June 29, 2015
I went backpacking around Egypt for 3 months here’s a little about my trip that may help you one day.
I started in Hurghada only booking 3 nights in hostel because I have been told its easy to rent a flat in Egypt.
Going on 30 Dec cant wait.xx
Is it safe yo keep going Egypt? I thinking off going in Feb?
Top 10 Cheap Backpacking Tips
Pack Light. With backpacking, your mantra should always be pack light. …
Camp Out. …
Get a Hostel with a Kitchen. …
Bring Your Own Snacks. …
Buy a Train Pass. …
Walk, Don’t Take a Cab. …
Be Careful of Pickpockets and Scam Artists. …
Visit the Liquor Store.
Backpacking Africa Cost: Can You Travel on a Budget?
While memories might be priceless, making them often requires a visa card.Or at least it did for me. To be honest though, my backpacking Africa cost was much less than I have spent in many other parts of the world. The cost of living while I was traveling was even less than what I spend at home in the US.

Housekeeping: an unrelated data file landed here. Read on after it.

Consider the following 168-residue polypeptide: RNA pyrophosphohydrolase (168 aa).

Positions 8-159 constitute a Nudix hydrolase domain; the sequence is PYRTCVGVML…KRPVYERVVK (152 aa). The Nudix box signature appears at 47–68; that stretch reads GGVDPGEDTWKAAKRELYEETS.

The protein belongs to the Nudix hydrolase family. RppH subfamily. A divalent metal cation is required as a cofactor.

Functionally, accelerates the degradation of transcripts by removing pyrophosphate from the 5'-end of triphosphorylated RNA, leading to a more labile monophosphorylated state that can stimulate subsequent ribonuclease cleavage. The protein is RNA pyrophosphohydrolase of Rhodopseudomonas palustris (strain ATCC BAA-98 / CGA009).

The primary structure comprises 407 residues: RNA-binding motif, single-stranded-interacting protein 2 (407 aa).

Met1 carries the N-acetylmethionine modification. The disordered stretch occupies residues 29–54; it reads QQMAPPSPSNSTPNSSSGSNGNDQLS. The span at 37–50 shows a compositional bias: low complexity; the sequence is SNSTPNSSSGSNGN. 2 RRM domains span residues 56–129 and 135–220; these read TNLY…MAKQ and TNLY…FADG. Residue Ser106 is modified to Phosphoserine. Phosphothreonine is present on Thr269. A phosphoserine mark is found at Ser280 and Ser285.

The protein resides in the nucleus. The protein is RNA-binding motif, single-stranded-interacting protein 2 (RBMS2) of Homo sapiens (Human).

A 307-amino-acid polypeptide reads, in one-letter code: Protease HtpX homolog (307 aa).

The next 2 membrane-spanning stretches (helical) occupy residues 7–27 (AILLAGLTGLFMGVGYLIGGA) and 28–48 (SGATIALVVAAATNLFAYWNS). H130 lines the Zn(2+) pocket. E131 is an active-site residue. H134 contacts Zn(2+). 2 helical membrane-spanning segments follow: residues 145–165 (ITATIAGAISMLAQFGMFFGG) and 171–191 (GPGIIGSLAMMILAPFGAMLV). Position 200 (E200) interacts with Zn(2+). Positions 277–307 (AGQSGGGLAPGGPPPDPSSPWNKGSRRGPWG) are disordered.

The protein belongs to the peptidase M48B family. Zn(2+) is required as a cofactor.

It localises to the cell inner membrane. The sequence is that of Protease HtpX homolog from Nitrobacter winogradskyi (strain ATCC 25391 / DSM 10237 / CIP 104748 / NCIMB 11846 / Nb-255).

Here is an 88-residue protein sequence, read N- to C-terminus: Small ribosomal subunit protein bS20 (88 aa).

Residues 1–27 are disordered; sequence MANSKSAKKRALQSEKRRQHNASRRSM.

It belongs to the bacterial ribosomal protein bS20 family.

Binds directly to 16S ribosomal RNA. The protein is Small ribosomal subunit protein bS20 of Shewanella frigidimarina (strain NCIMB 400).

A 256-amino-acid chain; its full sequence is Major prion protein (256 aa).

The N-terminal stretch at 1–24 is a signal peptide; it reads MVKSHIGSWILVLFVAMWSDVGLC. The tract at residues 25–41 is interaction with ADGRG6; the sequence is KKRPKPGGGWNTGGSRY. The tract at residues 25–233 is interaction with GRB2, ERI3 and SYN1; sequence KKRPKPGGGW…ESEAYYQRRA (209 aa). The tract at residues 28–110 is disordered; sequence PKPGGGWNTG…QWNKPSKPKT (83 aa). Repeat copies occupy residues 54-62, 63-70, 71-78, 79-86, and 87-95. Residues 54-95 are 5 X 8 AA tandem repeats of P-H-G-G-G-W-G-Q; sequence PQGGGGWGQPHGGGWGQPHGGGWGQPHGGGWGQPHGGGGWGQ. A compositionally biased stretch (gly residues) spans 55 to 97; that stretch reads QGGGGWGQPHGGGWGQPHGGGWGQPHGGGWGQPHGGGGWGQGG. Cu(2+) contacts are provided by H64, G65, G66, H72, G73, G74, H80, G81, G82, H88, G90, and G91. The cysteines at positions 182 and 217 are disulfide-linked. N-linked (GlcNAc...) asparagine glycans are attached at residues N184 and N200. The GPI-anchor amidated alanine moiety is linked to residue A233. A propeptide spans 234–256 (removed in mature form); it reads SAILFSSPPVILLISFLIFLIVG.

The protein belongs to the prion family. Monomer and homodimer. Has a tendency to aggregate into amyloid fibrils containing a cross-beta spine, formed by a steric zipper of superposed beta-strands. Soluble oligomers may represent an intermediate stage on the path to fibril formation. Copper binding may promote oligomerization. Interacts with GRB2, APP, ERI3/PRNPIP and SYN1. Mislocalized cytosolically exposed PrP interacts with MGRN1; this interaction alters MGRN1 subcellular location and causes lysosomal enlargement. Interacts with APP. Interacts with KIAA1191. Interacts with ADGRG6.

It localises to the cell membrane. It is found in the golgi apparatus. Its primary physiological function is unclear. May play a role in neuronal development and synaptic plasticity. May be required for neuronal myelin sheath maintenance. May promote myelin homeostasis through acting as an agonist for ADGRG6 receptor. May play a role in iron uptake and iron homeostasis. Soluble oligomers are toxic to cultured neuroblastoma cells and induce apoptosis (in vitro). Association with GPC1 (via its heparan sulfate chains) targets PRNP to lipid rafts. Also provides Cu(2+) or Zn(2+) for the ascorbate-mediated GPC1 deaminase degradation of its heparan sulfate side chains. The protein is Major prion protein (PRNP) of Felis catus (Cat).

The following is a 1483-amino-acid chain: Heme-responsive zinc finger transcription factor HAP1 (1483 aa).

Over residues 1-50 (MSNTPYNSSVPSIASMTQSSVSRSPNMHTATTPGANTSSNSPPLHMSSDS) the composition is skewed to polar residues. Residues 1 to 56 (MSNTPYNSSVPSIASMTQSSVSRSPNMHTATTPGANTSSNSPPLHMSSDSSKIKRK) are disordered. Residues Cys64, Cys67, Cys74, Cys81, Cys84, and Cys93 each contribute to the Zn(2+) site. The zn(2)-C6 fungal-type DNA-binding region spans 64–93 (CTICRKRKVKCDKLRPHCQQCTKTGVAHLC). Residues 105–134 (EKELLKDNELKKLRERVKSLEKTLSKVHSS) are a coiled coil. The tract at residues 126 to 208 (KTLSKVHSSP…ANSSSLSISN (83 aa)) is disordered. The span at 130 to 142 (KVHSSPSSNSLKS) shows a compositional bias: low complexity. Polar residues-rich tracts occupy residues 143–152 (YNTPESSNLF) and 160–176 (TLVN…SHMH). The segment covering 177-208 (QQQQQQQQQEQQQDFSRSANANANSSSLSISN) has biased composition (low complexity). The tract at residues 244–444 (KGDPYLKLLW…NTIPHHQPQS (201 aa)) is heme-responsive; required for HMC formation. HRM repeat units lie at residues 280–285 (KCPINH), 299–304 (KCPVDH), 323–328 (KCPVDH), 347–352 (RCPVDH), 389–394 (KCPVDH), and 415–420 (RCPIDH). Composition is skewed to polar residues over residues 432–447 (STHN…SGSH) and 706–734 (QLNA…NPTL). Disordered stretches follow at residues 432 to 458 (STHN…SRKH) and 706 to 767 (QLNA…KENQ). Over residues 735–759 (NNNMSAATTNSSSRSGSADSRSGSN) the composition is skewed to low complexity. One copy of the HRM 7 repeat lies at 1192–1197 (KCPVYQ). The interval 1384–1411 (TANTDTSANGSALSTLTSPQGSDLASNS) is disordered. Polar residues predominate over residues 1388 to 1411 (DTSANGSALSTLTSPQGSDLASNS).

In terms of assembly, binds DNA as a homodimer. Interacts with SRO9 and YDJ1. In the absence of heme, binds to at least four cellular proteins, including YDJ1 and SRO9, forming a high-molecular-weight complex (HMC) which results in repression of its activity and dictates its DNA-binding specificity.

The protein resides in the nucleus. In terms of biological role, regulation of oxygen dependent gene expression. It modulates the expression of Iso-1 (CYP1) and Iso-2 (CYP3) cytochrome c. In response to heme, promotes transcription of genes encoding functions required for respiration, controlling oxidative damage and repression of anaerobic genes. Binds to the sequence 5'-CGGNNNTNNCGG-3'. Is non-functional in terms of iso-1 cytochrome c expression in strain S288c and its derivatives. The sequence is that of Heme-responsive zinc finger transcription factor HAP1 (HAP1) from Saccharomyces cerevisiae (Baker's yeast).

So for those wanting to go, but are afraid of how much it will cost, just relax. It can be done for a very reasonable amount of money. My exact backpacking Africa cost after seven months is here broken down per category to help you better plan your own budget. But for general cost information, please realize that how much you will spend depends on where you go, what you do, and how you travel.
Where You Go
Where you go will dramatically affect how much backpacking Africa costs. For example, I spent almost as much in South Africa as I do back home. However, I could eat a huge dinner with a beer for $1.50 in Ethiopia and perch my tent beside the lake in Malawi for only $3 a night. So there is a huge gap in expenses depending on where you land on the map.Overall, West African countries do tend to cost more than those in East Africa. Also, a country less developed will be cheaper than a more Westernized country such as South Africa.
Here’s a rundown of what should go in your suitcase:
Shirts/blouses. Bring up to five short-sleeved or long-sleeved shirts or blouses (how many of each depends on the season) in a cotton/polyester blend. Shirts with long sleeves that roll up easily can double as short-sleeved. Look for a wrinkle-camouflaging pattern or blended fabrics that show a minimum of wrinkles. Synthetic-blend fabrics (such as Coolmax or microfiber) often dry overnight.